"We shall be glad to hear his reports of the progress of the Liberal Faith, wherever he may be. We sincerely hope that the kindness of the future may enable us to hear his voice often, and in accordance with his request now accept his tendered resignation, to take effect as above."

The story of this beautiful and unique termination. of so long a pastorate will be brought to a full and fit close by the following responsive letter:

NEW BEDFORD, Dec. 10, 1892. To the First Congregational Society in New Bedford: DEAR FRIENDS,- Most grateful acknowledgment is due to you for the very kind terms in which you have accepted my resignation of the pastoral office, and for your generous proposal to share the responsi bility for the religious work which I have in mind. to do elsewhere.

It is especially gratifying to me thus to have your moral support in the work, while the material aid you ask me to accept will relieve me from certain anxieties and make me much freer in the work than I could be without it.

I am pleased, therefore, to stand in this relation to

you, as your missionary preacher in other parts of our land.

Since, however, unforeseen circumstances may arise which may make it desirable to modify or terminate the relation before the five years named in your vote shall expire, I assent, with the understanding that this arrangement shall not be binding beyond the time when either party to it may desire its dissolution.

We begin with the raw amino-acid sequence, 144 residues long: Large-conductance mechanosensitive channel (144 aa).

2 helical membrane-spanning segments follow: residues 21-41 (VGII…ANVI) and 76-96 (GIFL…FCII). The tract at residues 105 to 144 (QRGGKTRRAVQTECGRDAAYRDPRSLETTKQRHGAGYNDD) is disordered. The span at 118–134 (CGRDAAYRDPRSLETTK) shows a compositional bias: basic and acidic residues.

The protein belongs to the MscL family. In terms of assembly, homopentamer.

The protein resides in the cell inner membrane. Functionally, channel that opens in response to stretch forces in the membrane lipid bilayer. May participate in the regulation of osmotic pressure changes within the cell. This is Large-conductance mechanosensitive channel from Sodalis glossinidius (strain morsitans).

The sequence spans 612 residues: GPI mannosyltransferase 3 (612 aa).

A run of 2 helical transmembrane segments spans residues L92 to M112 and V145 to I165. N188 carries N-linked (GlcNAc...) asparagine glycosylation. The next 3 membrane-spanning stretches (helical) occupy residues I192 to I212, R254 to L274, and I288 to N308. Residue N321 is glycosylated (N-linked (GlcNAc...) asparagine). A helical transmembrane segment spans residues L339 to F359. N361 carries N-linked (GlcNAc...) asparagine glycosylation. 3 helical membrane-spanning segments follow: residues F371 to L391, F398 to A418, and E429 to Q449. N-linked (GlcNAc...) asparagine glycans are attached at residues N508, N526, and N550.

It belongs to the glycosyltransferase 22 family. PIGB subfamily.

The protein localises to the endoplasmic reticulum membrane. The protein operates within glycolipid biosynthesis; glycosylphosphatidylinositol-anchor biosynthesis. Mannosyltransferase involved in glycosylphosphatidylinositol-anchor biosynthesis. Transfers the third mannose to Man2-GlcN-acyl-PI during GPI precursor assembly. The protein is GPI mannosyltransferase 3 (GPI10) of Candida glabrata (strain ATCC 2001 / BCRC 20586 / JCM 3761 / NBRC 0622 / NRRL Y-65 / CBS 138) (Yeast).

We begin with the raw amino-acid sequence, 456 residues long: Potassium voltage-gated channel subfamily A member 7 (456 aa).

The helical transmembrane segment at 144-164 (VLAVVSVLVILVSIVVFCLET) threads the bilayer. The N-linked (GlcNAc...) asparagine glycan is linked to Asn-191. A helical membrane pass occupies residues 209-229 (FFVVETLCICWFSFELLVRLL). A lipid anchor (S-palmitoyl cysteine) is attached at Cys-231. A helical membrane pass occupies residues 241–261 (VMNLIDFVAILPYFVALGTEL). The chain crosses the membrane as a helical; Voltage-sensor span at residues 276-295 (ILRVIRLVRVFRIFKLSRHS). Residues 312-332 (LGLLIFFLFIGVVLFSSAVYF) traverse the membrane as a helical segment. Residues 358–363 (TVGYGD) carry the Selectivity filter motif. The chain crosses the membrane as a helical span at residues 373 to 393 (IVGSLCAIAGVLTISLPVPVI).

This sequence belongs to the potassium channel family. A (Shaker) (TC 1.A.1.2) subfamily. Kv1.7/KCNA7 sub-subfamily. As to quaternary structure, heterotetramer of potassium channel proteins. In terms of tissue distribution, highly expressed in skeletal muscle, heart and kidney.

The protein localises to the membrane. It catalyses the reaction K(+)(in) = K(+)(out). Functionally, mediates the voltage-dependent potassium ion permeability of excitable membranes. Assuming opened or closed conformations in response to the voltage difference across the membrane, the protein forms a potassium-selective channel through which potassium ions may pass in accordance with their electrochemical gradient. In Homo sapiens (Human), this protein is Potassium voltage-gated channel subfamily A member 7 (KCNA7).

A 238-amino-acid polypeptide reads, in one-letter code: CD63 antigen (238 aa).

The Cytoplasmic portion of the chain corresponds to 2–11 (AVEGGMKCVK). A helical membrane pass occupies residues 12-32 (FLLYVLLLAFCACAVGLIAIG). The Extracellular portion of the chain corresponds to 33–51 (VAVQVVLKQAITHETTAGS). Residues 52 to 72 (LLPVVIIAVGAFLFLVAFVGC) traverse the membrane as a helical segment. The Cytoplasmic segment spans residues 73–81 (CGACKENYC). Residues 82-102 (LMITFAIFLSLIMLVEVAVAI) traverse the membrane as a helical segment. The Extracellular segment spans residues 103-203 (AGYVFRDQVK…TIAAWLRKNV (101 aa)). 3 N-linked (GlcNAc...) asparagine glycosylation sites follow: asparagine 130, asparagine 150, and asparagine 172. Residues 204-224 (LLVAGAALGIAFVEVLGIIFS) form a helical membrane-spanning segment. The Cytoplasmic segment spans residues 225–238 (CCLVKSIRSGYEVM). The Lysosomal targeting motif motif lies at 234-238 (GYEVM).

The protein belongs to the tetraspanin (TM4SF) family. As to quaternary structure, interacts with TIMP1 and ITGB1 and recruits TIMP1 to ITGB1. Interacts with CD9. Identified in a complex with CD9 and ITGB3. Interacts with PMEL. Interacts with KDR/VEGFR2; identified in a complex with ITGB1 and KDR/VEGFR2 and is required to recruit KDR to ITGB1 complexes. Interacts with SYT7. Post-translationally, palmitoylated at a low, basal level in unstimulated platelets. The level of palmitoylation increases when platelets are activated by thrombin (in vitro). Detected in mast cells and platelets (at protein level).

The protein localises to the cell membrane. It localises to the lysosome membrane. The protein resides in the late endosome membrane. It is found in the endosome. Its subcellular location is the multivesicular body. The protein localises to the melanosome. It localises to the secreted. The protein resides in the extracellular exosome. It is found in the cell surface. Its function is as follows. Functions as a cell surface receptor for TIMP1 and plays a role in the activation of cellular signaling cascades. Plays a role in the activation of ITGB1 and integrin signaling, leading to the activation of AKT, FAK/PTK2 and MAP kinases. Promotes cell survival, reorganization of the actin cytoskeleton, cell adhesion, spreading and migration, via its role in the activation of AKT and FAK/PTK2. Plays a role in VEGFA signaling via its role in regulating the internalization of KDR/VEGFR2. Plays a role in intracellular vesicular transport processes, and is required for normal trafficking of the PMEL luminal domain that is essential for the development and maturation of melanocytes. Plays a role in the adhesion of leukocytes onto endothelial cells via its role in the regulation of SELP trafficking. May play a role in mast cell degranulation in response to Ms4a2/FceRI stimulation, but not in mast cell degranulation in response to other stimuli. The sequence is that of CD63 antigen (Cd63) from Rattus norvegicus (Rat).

Let me also take this opportunity to return my deeply felt thanks for the numerous individual expressions which have come to me of your friendly regard and affection. Though I am to hold toward you but little longer the pastoral relation, it will be to me a constant happiness to keep your religious sympathy, and to deserve, if I may, your continued friendship and good will.

Most sincerely yours,

On Christmas Day, 1892, Potter preached his farewell sermon on "Thirty-three Years: their End a Beginning." Henceforth he was a free missionary of free religion. Leaving Boston about a fortnight later, he preached in Chicago on January 15, 1893, and soon afterwards proceeded to California, where he spent about five months, preaching (mostly in Unitarian pulpits) in Pasadena, San Diego, Los Angeles, Fresno, and San Francisco. In June he went to Colorado, where he spent the summer in resting from the fatigues of the winter and spring. Towards the last of August, he returned to Chicago, to attend